Concentrations of carbon dioxide in the atmosphere increase 1,000x due to 10 million years of normal volcanic activity As tropical oceans thaw, seawater evaporates and works along with carbon Ongoing greenhouse warming effect pushes temperatures to the melting point dioxide to produce even more intense greenhouse conditions. at the equator Surface temperatures soar to more than 50 oC driving an intense cycle of As Earth heats up, moisture from sea ice sublimating near the equator evaporation and rainfall. refreezes at higher elevations and feeds the growth of land glaciers. Torrents of carbonic acid rain erode the rock debris left in the wake of the Open water in the tropics absorbs more solar energy and initiates a faster rise retreating glaciers. in global temperatures Swollen rivers wash bicarbonate and other ions into the oceans, where they form carbonate sediment.

7 Oldest evidence of animals Snowball or Slushball ? Possible animal embryos found in Doushantuo phosphorite (Weng'an region of South China): ~ 600 Ma - clusters of round cells inside a membrane A source of argument about the Snowball Earth model concerns the severity of the event.

Why wouldn’t the “freeze” and “fry” episodes completely exterminate life ?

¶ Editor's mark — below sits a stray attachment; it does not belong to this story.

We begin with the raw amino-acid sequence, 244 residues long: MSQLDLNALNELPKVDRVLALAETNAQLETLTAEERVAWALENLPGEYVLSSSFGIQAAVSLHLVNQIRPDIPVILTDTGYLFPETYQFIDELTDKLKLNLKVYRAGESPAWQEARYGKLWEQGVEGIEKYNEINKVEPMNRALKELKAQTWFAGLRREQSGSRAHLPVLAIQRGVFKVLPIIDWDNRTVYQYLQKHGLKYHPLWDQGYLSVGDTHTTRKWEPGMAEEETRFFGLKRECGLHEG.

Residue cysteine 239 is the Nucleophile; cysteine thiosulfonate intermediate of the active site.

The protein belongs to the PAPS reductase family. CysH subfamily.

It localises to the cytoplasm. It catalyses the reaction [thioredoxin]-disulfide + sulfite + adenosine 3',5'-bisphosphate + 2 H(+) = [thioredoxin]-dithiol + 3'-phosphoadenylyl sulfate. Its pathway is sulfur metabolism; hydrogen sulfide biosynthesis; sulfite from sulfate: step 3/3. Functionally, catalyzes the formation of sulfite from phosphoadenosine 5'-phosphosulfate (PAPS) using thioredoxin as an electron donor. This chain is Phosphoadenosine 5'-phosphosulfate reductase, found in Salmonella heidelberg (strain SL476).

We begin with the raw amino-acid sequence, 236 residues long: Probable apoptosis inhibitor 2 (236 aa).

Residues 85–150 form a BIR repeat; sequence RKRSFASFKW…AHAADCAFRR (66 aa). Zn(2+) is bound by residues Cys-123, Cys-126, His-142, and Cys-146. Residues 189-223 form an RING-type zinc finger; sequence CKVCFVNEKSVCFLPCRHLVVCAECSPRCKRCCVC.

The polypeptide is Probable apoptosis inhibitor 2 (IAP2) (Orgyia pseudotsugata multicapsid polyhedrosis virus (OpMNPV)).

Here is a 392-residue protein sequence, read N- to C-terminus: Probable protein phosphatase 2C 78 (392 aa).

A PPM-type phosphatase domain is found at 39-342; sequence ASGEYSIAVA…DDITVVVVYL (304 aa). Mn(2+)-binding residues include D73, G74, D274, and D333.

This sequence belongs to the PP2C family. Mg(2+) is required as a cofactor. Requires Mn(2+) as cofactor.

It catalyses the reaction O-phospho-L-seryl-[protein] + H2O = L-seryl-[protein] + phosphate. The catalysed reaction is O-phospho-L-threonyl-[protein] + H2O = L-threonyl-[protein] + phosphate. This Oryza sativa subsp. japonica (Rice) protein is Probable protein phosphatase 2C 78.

This question is particularly relevant to the origin of metazoans, which appeared shortly after Snowball Earth “embryo” at “embryos” in earlier time. approximately the 256- stages of division cell division (about 0.5 millimetres in diameter) But the identity of these organisms is unclear

World’s Oldest Metazoan Preservation of Fauna at Mistaken Point, Newfoundland World’s Oldest Known Uranium-Lead Dates Metazoan: From zircons in ash: 565±3 Ma Charnia wardi Preservation Portugal Cove, of soft-bodied Newfoundland remains due 575 Ma to rapid Up to 2 metres long ! deposition of volcanic 10 Ma earlier than ash traditionally accepted date of origin of metazoa

Guy Narbonne and Jim Gehling An ideal situation: Exceptional preservation PLUS can be dated !

8 Oldest Known Complex Multicellular Organisms Evolution of Complex Life and Snowball Earth: At Portugal Cove, Newfoundland Cause-and-Effect or Coincidence ?

Mistaken Point biota: 565 Ma Portugal Cove biota: 575 Ma